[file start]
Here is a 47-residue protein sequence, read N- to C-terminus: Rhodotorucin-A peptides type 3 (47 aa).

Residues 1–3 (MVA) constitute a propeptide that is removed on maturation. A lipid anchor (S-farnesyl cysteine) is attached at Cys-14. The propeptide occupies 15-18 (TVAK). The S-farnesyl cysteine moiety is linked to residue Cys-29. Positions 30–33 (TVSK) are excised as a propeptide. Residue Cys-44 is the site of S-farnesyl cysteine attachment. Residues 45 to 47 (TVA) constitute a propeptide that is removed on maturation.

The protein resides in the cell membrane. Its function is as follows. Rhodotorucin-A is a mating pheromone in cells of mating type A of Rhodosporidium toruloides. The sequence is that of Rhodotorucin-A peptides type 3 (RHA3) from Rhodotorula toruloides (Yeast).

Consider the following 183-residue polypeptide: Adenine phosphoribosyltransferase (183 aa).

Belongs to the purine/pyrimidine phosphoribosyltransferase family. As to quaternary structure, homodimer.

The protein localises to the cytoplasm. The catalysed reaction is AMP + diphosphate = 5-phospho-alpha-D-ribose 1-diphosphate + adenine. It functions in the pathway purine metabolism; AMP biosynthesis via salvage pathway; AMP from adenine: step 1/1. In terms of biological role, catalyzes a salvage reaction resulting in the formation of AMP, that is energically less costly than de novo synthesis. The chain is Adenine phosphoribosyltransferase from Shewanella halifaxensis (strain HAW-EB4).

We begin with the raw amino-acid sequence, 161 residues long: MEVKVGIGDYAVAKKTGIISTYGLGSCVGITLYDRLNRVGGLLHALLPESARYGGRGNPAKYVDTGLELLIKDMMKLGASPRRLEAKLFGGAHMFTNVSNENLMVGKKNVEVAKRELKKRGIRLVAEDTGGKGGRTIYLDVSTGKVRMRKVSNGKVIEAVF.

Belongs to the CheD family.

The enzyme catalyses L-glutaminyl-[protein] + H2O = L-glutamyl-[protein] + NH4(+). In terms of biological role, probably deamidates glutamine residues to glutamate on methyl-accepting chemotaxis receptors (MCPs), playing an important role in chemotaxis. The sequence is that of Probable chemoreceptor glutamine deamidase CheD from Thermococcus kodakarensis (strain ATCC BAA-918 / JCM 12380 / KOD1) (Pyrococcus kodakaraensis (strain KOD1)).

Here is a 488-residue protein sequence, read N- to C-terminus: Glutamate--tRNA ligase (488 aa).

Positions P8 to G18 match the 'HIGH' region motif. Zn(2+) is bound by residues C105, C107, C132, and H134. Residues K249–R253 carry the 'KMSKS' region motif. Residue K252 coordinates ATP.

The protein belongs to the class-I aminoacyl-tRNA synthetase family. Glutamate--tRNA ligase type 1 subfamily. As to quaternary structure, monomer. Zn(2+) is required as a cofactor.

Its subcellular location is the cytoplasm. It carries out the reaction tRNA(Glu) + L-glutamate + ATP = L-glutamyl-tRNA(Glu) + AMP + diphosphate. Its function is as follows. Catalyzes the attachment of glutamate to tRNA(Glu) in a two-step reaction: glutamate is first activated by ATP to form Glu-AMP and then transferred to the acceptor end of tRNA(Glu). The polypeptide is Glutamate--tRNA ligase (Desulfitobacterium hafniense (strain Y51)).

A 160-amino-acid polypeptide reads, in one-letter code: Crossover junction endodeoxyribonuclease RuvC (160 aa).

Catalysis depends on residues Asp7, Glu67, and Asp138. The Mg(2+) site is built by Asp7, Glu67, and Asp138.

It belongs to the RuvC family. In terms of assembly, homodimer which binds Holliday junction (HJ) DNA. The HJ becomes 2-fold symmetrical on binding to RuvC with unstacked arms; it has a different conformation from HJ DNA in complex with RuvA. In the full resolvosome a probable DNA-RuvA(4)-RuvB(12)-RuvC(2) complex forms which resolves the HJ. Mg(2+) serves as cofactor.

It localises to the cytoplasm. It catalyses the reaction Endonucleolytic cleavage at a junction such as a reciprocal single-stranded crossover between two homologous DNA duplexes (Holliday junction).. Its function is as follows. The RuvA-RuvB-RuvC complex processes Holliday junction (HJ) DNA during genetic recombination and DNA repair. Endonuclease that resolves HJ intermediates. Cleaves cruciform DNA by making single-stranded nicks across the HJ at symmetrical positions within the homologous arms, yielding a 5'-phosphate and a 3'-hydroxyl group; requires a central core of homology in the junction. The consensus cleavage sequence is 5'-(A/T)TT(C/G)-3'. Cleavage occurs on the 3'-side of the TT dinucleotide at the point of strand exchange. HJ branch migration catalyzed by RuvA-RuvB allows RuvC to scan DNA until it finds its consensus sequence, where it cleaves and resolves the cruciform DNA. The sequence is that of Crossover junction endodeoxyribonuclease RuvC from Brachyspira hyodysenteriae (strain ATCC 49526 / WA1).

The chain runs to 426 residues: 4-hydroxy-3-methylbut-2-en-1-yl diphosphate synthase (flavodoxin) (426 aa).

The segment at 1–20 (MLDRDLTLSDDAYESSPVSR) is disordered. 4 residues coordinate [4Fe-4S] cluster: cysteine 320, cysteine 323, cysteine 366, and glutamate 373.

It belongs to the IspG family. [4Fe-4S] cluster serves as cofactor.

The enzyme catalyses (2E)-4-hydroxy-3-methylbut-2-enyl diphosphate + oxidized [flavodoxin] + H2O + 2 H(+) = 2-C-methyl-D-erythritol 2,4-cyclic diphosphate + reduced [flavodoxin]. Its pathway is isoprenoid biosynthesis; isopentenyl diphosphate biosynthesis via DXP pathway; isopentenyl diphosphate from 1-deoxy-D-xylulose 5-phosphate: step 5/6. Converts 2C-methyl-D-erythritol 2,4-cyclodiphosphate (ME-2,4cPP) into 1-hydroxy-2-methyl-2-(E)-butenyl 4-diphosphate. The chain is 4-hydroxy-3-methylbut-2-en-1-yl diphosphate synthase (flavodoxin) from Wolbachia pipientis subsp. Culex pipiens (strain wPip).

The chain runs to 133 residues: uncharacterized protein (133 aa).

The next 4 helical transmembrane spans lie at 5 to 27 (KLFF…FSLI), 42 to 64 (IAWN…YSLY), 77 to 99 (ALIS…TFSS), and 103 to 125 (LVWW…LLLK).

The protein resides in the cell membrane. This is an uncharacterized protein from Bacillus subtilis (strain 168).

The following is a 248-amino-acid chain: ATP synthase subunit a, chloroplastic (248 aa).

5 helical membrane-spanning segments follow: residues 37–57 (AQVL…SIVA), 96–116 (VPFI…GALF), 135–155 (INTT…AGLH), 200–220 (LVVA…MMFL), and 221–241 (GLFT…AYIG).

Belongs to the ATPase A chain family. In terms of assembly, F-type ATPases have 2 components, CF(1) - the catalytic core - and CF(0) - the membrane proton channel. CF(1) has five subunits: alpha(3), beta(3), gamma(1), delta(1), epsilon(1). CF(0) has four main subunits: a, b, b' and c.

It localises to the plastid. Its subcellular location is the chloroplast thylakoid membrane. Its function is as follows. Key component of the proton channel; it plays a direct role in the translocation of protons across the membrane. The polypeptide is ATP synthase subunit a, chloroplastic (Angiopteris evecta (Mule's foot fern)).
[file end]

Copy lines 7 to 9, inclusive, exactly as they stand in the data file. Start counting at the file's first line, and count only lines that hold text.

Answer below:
We begin with the raw amino-acid sequence, 161 residues long: MEVKVGIGDYAVAKKTGIISTYGLGSCVGITLYDRLNRVGGLLHALLPESARYGGRGNPAKYVDTGLELLIKDMMKLGASPRRLEAKLFGGAHMFTNVSNENLMVGKKNVEVAKRELKKRGIRLVAEDTGGKGGRTIYLDVSTGKVRMRKVSNGKVIEAVF.

Belongs to the CheD family.

The enzyme catalyses L-glutaminyl-[protein] + H2O = L-glutamyl-[protein] + NH4(+). In terms of biological role, probably deamidates glutamine residues to glutamate on methyl-accepting chemotaxis receptors (MCPs), playing an important role in chemotaxis. The sequence is that of Probable chemoreceptor glutamine deamidase CheD from Thermococcus kodakarensis (strain ATCC BAA-918 / JCM 12380 / KOD1) (Pyrococcus kodakaraensis (strain KOD1)).